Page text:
It stemmed from the idea that it was a violation of the “right of humans” (Huquq ul Abd). Since it is the right of people and not God, there can be no repentance by itself.

Abdullah Saeed, Tariq Ramdhan and Mohsen Kadivar are some contemporary scholars of Islam who present a different approach to understanding these hadiths. According to them, critical analysis and hermeneutical reading of these Hadith reveals that most of them have a weak chain of transmission and others have been taken out of context or the proper context has been ignored.

In Islamic history, blasphemy and apostasy have been used both to suppress thoughts and debate and to harass religious minorities, both inside and outside Islam. They were used as vicarious arguments to serve political and economic interests or to settle scores. Muslim rulers in the post-Prophetic era used/ abused this law to strengthen and consolidate their position by charging people and groups who oppose them as apostates and rebels (Baghi). Similar to the way the law of sedition is used in today’s politics

The accusation of blasphemy or apostasy extends beyond the law and judiciary by putting people at risk of extrajudicial killings whether in jail or on the outside. It also tends to elevate all critique of religious knowledge to blasphemy. Attacking or punishing someone just because you think that they have insulted or criticised what you consider sacred is neither in line with the teachings of the Quran nor the Sunnah of Prophets but the Sunnah(way) of Pre-Islamic Arab Jahiliyah and the oppressors like Namrud.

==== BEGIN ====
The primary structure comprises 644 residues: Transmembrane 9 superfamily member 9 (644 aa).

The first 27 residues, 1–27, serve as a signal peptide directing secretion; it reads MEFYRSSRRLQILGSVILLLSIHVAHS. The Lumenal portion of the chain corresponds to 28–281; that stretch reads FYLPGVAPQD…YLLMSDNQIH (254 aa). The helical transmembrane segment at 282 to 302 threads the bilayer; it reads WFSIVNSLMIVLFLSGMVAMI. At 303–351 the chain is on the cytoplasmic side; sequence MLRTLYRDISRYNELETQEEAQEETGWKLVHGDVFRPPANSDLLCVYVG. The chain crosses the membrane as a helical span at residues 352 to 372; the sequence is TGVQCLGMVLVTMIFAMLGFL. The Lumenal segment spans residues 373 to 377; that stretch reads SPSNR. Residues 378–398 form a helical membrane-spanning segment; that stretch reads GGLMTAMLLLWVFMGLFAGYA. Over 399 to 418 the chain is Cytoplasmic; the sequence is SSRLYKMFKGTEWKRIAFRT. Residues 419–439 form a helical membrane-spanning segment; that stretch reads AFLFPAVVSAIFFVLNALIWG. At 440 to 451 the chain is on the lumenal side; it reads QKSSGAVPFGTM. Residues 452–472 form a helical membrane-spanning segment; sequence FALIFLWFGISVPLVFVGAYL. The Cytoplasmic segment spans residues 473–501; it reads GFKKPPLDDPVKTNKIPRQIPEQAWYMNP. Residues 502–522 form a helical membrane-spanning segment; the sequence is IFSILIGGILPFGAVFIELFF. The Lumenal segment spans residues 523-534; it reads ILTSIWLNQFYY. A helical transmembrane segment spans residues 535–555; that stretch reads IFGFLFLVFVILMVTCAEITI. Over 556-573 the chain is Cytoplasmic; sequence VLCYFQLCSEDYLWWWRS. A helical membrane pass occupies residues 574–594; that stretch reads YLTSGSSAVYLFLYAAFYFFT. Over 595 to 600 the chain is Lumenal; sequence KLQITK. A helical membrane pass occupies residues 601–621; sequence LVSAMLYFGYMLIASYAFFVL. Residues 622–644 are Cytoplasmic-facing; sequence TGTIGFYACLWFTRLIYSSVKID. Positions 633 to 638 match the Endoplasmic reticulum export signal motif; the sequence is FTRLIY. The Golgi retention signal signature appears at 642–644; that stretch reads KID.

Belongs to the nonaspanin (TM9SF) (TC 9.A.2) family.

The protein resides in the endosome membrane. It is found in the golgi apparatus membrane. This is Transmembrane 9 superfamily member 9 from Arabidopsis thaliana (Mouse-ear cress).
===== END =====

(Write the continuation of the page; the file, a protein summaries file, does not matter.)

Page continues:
Quran condemns the elites of Quraysh who decided to captivate, kill or expel Prophet Muhammad. They did so because they believed that the message of Islam was an insult to their gods and the tradition of their forefathers.

Similarly, Namrud had ordered Prophet Abraham should be burned in the fire. Namrud and other priests considered Abraham’s way of preaching and denying the lordship of Namrud as an insult to their Gods.

Stabbing a 75-year unarmed old man in an education centre is bereft of any Zeena and can never be in line with the themes of peace, justice and humanity prescribed by the Quran.

 In conclusion, I would like to convey my message to the author of Satanic verses in the form of a quote by Voltaire,

“I may not agree with what you have to say, But I will defend to the death your right to say it.”